New controls safeguard storage of DNA and fingerprint data

A DNA sample is taken on August 22, 2018 from Landgraaf mayor Raymond Vlecken during a trial before the launch of a massive DNA search project in the hunt for the killer of 11-year old Nicky VerstappenImage copyright

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The bill aims to regulate how DNA samples are stored and retained

The storage of personal information such as DNA, fingerprints and facial images is to be controlled under a bill before the Scottish Parliament.

It wants an independent commissioner to be appointed to improve the way biometric data is handled by police.

Ministers said this would ensure investigations were carried out in a lawful and ethical way.

The move follows an independent group’s report on the need to balance public safety with individual rights.

DNA samples are the very essence of personal data yet there is no code of practice for the police and justice agencies, who rely on the information it contains to help them fight crime.

The Scottish Biometrics Commissioner Bill aims to give greater oversight of how the police take, store, use and dispose of data such as DNA samples, fingerprints and facial recognition images.

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British Pathé

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Advances in fingerprint and DNA technologies have brought huge benefit to police

Scotland’s Justice Secretary Humza Yousaf said technological advances in biometrics had brought huge benefits to police and other justice agencies in detecting, preventing and prosecuting crime.

But the minister said their use also raised a number of ethical and human rights considerations.

He said: “There is not yet a single commonly-recognised set of working standards around biometrics.

“The new Commissioner and the code of practice will complement the work of others, including the Information Commissioner, and help maintain public confidence in how new technologies and data are being used to help keep crime down and communities safe.”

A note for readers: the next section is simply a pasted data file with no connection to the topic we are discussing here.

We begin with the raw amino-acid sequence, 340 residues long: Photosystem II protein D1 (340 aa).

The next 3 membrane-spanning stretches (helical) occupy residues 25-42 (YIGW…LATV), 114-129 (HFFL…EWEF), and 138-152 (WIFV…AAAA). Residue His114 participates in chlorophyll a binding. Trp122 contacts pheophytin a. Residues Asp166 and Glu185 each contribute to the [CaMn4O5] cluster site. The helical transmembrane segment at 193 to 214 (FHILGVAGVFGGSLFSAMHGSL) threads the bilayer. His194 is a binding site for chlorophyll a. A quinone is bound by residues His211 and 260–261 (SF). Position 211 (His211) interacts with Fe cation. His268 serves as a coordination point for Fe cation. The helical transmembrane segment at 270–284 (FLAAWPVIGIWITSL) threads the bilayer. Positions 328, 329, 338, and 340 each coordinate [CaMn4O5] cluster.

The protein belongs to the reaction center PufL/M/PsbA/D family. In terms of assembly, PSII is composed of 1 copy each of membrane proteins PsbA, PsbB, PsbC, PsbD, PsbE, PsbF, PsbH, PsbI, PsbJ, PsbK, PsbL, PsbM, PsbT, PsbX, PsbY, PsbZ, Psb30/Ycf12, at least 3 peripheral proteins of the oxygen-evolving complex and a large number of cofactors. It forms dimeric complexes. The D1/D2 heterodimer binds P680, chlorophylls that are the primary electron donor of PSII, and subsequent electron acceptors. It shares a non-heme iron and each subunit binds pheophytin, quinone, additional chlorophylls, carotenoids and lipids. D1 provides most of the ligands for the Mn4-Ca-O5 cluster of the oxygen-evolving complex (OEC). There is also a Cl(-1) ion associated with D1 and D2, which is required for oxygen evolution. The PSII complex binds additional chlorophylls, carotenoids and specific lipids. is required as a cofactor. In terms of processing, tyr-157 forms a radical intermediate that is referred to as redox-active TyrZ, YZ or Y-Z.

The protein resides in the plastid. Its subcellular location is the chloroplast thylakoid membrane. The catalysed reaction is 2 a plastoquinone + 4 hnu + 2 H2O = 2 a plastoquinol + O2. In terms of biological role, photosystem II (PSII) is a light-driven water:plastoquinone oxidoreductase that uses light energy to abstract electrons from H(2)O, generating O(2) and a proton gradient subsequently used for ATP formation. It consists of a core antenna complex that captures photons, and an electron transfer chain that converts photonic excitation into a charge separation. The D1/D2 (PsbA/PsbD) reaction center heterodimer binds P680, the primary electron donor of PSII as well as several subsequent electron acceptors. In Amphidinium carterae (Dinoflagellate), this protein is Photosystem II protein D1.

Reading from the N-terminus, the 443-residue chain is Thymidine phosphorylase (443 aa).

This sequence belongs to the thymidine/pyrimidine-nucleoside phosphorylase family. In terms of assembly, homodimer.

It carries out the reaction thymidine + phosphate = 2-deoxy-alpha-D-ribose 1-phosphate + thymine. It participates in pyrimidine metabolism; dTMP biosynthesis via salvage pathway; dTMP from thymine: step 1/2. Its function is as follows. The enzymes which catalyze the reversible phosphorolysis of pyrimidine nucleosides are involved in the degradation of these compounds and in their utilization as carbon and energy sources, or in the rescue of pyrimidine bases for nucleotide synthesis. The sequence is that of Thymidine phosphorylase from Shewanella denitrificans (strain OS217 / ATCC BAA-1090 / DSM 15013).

The publication of the bill followed the report of the Independent Advisory Group on Biometric Data, chaired by the human rights lawyer John Scott QC.

He said: “Biometric data, including existing technologies relating to fingerprints and DNA, are used to promote public safety in various ways.

“The new framework will ensure that this is done while taking full account of the rights of the individual, not least the right to privacy and security when it comes to the most personal information about them such as can be derived from biometric data.”

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The bill follows publication of a working group report in 2018

Fingerprints and DNA evidence are gathered by police and analysed by scientists at the Scottish Police Authority (SPA) laboratories for the Crown Office, which prosecutes all crime in Scotland.

Tom Nelson, the SPA director of forensic services, who sat on the advisory group, said Scotland was already leading the field in the way biometric data was stored.

He said following a £6m investment in new forensic capability in 2015, Scotland was the first country to introduce a new analytical standard where scientists look at 24 areas of each DNA sample, compared to the European norm of 17.

But he added it was important the high standards were maintained as technology continued to develop.

Mr Nelson said: “We all are leaving our biometrics and fingerprints everywhere in relation to our access to multi-media, and our access to phones.

“And therefore we want to try to make sure, as some of these areas of technology come in, we actually have a robust process in place to ensure we are keeping things to the appropriate standard moving forward.”

The new Biometrics Commissioner will be appointed by Holyrood and will be accountable to MSPs.

They will be able to make recommendations if they believe an organisation is not adhering to the code of practice, which could lead to the relevant body being called to account to parliament.

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